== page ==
- Range of Motion Restrictions
- Joint Issues
- TMJ Pain/Dysfunction
- Pelvic Pain
What to Expect During and After Dry Needling Treatment?
Each time you receive dry needling, your licensed physical therapist will assess each treatment area via palpation (use of hands to feel the muscle tissue). Following the assessment, your provider will use a sterilized needle to work on the treatment area. The needles are always single-use and disposed of immediately in a sharps container. The needle is surrounded by a plastic tube that helps to guide with placement of the needle in the appropriate treatment. Some people fear that the needles will be extremely painful, but because of how thin the needles are along with technique, needles are able to penetrate the skin with little to no sensation. Once the needle is in place, your tissue can response with reduction in tension or an involuntary muscle contraction when a trigger point is released, which can feel uncomfortable, but this sensation is short-lived and people often times feel immediate changes.
It is common to experience soreness in the area following dry needling for 24-48 hours, but it will resolve on its own. It is a similar feeling to the soreness that one would feel after strength training or a hard workout. Soreness can be managed with ice, heat, and gentle stretching. Other recommendations to further assist the healing process include:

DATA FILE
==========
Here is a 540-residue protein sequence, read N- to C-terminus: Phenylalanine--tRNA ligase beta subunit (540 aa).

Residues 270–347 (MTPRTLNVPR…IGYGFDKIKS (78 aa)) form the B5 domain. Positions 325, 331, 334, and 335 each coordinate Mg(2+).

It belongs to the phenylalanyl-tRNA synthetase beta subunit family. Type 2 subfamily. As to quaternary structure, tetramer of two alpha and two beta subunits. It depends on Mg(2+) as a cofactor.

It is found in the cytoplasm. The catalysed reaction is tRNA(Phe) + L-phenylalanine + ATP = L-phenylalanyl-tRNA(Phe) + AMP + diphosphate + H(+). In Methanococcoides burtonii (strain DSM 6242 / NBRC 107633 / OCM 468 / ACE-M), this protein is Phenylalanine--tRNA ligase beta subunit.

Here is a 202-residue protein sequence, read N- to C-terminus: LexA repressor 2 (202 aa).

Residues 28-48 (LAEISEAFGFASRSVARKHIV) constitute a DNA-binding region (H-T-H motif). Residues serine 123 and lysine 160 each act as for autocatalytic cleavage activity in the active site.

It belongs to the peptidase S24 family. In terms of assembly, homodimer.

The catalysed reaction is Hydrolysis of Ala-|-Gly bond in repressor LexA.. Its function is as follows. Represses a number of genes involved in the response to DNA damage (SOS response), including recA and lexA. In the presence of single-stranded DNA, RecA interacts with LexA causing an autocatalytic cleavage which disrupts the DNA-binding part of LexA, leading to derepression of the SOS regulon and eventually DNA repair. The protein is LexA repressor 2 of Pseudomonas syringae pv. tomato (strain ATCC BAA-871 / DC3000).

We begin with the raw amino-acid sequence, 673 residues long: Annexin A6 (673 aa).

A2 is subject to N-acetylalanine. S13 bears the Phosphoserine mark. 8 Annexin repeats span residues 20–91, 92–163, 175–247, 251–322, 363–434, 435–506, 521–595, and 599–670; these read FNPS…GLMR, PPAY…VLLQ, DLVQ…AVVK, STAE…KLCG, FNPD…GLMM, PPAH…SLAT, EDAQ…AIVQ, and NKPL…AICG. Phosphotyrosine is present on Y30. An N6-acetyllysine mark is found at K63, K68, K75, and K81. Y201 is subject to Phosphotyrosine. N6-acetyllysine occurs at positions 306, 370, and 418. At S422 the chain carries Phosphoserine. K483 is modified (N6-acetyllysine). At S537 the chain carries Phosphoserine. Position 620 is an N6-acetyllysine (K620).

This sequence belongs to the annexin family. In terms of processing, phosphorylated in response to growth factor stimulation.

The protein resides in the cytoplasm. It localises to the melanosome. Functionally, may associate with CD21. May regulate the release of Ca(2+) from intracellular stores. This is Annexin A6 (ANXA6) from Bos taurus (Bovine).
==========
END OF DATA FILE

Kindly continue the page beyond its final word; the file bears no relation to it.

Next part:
- Drinking Plenty of Water: Hydration can help to avoid or reduce sore muscles by helping to flush out toxins, transport nutrients into cells, and regulate body temperature and pH balance.
- Exercising: As long as your pain doesn’t return, it is helpful to stretch, work your muscles, and continue your daily activities. Movement helps to improve mobility and blood flow.
- Massaging Your Muscles: Massaging helps to further relax muscles and stimulate tissues to improve blood flow and encourage reduction in tension and soreness.
Who Can Perform Dry Needling?